|Election||Premier at election||Premier's party||Premier after election||Premier's party|
|VIC 14 July 1880||James Service||Support from parliamentary factions and independents||Graham Berry||Support from parliamentary factions and independents|
|VIC 28 February 1880||Graham Berry||Support from parliamentary factions and independents||James Service||Support from parliamentary factions and independents|
|VIC 11 May 1877||James McCulloch||Support from parliamentary factions and independents||Graham Berry||Support from parliamentary factions and independents|
Loss of general election (McCulloch): Beginning of Berry's second period in office; 'The new government was opposed by Berry and his supporters, outraged at the acting governor's refusal to dissolve the Assembly when they fell victim to McCulloch, and determined to obstruct Parliament and damn McCulloch as a conservative ogre until an election was called. The government needed new revenue, and McCulloch ... proposed, not Berry's land tax on big estates, but other means, including, for the first time in Australia, an income tax. Opposition to this last proposal, which protectionists thought would lead to lower tariffs, cut the government's majority to three and it withdrew the bill [note omitted]. McCulloch fought to get the rest of his legislative program through the refractory Assembly ... but the election could be postponed only until the end of the three-year term. When it came [in May 1877], he suffered "complete and irrevocable extinction" in the Berry landslide. [note omitted]' Waugh, p.36 (see 'References', below).
Loss of general election (Berry): 'Upon the defeat of his second [constitutional] reform Bill in December 1879, Berry obtained a dissolution of the Assembly. The election campaign confirmed the fracturing of 1877 alliance. The NRPL [National Reform and Protection League] was in decline and challenged by a rival Liberal organization. Predictably, the squattocracy and allies were galvanized like never before -- an anti-Berry Registration Society formed to enrol voters for the purpose of liberating Victoria from his incubus. The most decisive factors working against Berry, though, were the depressed economy and widespread exhaustion after four years of unrelieved political tumult. In February 1880, his majority was wiped out,' Strangio, p.66 (see 'References', below).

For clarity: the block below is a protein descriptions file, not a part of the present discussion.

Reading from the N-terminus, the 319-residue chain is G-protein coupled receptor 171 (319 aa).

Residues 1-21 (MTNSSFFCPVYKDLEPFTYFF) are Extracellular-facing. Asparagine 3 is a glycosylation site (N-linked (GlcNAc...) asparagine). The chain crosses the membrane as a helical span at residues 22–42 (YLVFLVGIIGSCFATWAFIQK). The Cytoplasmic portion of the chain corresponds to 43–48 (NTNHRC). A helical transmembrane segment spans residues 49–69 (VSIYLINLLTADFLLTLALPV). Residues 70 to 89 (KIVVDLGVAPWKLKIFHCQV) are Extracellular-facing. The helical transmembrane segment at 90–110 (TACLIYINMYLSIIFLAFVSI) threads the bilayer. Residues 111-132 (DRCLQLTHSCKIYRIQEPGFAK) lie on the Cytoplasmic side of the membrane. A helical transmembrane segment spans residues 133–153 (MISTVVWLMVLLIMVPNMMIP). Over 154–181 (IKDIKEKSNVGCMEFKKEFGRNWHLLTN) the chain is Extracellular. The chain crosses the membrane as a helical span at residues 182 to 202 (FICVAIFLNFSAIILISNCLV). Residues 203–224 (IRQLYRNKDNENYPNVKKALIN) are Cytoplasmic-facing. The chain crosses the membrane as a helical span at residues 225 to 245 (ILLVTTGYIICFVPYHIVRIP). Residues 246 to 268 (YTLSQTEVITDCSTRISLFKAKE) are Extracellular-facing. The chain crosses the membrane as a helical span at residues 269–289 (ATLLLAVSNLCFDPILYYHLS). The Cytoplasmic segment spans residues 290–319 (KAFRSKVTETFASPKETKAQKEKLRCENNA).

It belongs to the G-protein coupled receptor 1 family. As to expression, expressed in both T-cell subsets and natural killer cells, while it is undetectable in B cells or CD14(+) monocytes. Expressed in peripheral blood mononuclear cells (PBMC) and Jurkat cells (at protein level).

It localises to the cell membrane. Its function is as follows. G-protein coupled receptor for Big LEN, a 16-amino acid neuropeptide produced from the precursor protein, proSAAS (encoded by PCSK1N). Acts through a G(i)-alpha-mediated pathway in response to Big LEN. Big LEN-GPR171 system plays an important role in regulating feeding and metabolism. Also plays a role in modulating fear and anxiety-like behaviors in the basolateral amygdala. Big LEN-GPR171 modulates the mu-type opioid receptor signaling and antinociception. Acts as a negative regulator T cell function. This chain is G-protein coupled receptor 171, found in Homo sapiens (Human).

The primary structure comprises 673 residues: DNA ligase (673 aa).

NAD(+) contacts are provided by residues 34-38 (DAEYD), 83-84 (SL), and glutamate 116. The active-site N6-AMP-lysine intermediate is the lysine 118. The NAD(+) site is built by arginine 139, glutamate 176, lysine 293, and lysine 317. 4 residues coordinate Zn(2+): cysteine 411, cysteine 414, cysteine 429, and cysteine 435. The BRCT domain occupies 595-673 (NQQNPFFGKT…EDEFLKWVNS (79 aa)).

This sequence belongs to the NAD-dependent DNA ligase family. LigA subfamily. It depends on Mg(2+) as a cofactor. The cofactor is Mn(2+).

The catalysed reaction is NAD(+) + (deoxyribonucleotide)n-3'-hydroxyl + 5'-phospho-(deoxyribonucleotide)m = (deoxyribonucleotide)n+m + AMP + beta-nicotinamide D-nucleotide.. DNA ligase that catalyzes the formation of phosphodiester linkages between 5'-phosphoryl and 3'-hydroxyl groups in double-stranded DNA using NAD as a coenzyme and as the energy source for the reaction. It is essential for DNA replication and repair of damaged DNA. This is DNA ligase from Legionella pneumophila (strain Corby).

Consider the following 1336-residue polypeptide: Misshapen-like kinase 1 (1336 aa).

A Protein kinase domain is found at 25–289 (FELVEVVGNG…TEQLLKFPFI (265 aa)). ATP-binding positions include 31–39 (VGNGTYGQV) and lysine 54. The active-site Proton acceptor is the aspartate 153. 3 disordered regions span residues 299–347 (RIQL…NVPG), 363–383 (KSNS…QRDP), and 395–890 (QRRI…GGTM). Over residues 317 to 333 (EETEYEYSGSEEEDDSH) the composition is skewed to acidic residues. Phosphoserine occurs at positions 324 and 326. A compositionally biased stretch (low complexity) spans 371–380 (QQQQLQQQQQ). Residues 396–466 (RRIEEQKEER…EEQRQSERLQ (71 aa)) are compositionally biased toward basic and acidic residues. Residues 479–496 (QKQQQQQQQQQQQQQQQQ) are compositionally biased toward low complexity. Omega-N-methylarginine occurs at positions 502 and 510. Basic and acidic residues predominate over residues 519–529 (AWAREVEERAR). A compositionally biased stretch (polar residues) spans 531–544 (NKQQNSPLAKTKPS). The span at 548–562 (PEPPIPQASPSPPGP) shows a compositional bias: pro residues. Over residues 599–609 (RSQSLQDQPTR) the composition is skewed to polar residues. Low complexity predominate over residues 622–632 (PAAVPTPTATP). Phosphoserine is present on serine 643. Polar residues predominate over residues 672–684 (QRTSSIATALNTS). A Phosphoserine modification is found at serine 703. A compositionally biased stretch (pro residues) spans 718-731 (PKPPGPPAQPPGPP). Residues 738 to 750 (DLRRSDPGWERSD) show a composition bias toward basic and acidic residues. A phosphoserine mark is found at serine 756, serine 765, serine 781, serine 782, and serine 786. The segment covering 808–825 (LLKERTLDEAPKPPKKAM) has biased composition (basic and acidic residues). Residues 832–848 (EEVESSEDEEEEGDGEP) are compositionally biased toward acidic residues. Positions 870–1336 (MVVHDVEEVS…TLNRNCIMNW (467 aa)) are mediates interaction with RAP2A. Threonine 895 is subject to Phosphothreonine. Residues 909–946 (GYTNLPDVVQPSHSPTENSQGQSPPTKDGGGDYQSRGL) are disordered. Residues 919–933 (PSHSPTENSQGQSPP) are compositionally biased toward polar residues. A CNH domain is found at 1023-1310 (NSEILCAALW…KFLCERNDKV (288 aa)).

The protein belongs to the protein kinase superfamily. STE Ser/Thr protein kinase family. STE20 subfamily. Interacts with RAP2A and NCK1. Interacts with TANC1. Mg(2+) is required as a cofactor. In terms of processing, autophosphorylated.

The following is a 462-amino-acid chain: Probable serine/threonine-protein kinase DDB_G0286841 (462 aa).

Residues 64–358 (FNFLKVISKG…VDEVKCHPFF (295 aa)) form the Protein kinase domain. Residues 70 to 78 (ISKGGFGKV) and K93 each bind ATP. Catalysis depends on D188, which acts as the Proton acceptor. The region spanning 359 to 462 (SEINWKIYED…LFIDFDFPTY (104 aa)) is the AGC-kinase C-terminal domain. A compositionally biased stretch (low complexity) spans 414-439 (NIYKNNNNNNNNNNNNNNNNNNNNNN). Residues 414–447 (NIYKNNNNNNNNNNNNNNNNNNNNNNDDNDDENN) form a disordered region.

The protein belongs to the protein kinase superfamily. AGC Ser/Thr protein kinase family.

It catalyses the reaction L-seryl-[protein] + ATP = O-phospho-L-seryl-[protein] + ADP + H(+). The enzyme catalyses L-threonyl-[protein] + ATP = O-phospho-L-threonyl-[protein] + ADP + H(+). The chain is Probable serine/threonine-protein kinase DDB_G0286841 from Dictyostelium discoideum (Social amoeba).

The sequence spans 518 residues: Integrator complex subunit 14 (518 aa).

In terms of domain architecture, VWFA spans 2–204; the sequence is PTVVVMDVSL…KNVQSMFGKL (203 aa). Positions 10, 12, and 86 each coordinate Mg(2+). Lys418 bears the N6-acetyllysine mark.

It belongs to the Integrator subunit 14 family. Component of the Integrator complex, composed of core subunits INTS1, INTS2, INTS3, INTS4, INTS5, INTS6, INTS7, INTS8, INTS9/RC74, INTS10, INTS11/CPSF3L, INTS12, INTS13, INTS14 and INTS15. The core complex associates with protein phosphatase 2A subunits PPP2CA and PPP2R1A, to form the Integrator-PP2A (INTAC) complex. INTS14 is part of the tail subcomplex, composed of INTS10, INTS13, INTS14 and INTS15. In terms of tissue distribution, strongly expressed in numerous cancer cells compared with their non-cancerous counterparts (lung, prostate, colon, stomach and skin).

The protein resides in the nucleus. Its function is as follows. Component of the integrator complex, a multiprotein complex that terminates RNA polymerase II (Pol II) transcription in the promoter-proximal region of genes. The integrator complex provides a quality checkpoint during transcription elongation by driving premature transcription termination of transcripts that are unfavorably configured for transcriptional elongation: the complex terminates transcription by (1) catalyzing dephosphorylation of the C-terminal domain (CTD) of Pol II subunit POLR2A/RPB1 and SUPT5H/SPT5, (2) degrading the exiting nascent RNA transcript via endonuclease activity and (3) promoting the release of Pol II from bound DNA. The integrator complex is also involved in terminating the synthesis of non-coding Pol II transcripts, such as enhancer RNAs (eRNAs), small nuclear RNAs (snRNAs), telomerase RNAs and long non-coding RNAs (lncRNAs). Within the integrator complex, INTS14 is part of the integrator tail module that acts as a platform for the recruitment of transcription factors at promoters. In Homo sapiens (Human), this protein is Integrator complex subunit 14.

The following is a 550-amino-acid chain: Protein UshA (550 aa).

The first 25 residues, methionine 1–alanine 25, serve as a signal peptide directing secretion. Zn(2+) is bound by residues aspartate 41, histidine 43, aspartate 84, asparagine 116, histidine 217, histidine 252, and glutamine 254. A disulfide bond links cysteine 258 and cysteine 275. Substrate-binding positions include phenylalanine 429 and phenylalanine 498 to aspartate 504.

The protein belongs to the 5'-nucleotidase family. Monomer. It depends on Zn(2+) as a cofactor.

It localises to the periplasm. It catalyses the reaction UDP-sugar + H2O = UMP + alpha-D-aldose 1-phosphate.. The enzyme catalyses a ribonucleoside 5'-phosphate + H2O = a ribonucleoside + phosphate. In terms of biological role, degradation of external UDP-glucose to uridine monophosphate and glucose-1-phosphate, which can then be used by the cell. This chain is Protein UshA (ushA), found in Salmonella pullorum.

Period between dissolution and election: Even though the Constitution Act Amendment Bill passed its third reading in the Assembly on 4 December 1879 by a vote of 43 to 38, such legislation is required to be supported by a majority of the whole membership of the Assembly. In a chamber of 86, the majority required for a constitutional amendment was 44. In a statement to the Assembly on 9 December, Berry reported that he had seen the governor on 8 December and requested a dissolution of the Assembly which had been granted. Setting the date of the election was complicated by disagreements over the rolls to be used for the election and the need to complete outstanding parliamentary business. After a long debate on 16 December, Berry stated on 17 December that the writs for the election would be issued for an election using the updated electoral rolls on 28 February 1880; the parliament was prorogued on 5 February 1880. For discussion on the date of the dissolution after the defeat of the constitutional amendment bill and related matters, see Victoria Parliamentary Debates, 1879-80 Session, vol. 32, 4-17 December, pp 2168-2303.
References: For a study of the Victorian parliament in this period, see, Wright, ch. 5 (see 'Sources', below), and note the 'Prologue' in Geoffrey Serle, The Rush to be Rich: A History of the Colony of Victoria, 1883-1889, pp 1-13 (Melbourne: Melbourne University Press, 1971). Note also, Alfred Deakin, The Crisis in Victorian Politics, 1879-1881: A Personal Retrospect, edited by J A La Nauze and R M Crawford, (Melbourne: Melbourne University Press, 1957). For a survey of Berry's periods in office, see Paul Strangio, 'Broken Heads and Flaming Houses: Graham Berry, the Wild Colonial', in Strangio and Costar (editors), ch. 4 (see 'Sources', below) and note John Waugh, ' ''The Inevitable McCulloch" and his Rivals, 1863-1877', in Strangio and Costar (editors), ch. 3 (see 'Sources', below). For a survey of Berry's career, see Geoffrey Bartlett, 'Berry, Sir Graham (1822–1904)', Australian Dictionary of Biography, Volume 3, (Melbourne: Melbourne University Press, 1969), on line here [accessed 3 March 2014].
Parliament of Victoria, One Hundred Years of Responsible Government 1856-1956, (Melbourne: Government Printer, 1957, Parliamentary Paper No. 40 of 1956-58); Paul Strangio and Brian Costar (editors), The Victorian Premiers 1856-2006, (Sydney: Federation Press, 2006, ISBN 9781862876019); Raymond Wright, A People's Counsel: A History of the Parliament of Victoria 1856-1990, (Melbourne: Oxford University Press, 1992, ISBN 0195533593). In consulting these sources, note the difference between ministries and periods in office.